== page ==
The Tweestie Trail’s scenic, 10-mile stretch of land still is set to be transformed into East Tennessee’s first “rails-to-trails” project, but the pace at which gains are made on the multi-purpose recreational pathway will take some time.
In late April, the Johnson City Commission took a long-awaited step and approved a $600,000 agreement to buy approximately 70 acres of land needed for the project from Genesee & Wyoming, the parent company of East Tennessee Railway.
The property’s path includes land where the East Tennessee & Western North Carolina railroad once operated between Johnson City and Elizabethton, and the abandoned corridor runs from Alabama and Legion streets in Johnson City and ends near the State Line Drive-In in Elizabethton.
The railroad signed the contract in April as well, and the deal closed in late June. When that happened, the city became legally responsible for the property. However, the company has 24 months to remove the line and other equipment.
In the interim, the city, along with groups such as the Tweetsie Historical Trail Association, have begun looking at grants and other methods of funding the trail.
“The public response from the finalization of the plan has been overwhelmingly positive,” said Dan Reese, THTA chairman and Washington County Economic Development Council project manager. “At this point I’m pretty sure the city will be applying for a federal enhancement grant.”
Reese said the association also is looking at grants and other methods of funding the trail and that it presents a safe and affordable opportunity for walking, jogging and biking to the entire community, with all of the health and fitness benefits that follow. The experience with other trails has been that new small businesses spring up along the route, such as the bike shops and restaurants, he added.
It may also provide an alternative transportation route to walking to school, bike commuting to work or shopping for groceries, getting out for a little fresh air in a safe environment, or just hiking over to visit a neighbor, Reese said.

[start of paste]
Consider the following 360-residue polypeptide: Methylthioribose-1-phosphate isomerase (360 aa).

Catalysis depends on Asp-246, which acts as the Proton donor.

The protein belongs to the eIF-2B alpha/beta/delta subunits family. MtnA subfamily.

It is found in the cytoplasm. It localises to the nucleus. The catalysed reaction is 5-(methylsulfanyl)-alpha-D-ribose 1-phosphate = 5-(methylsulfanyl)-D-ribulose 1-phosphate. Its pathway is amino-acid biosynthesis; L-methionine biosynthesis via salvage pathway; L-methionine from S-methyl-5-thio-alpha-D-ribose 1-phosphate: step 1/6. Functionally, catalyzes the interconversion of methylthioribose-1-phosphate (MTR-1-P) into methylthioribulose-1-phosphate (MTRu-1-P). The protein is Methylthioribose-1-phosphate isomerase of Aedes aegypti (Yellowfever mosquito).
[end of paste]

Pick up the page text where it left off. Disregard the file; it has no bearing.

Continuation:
Acquisition of the land allows the city to use it for a trail but also requires the city to maintain the property so the railroad company could reactivate service if it chose to do so. Should that happen, the city would be reimbursed for its costs.
Meanwhile, the city and railroad share responsibilities on the trail.
“The city is adding the property to its insurance policy, but I don’t know the exact cost,” said Assistant City Manager Charlie Stahl, who worked for years to get the deal done. “The city plans to contact all property owners along the route, and we’ll also be looking into all existing rights-of-way.”
Johnson City also must pay property tax on the land. The amount currently is unknown.
The company has 24 months to remove railroad ties and equipment, and it also is responsible for repairing and repaving any and all road crossings. While the old rails would be removed, bridges, culverts and small depots would be preserved.
Much of the purchase includes land inside the Elizabethton city limits, and that city government has watched the negotiations closely. Many in Elizabethton are most concerned about preserving the rail corridor, but many also see the advantages of a long bike and hiking trail serving the two cities.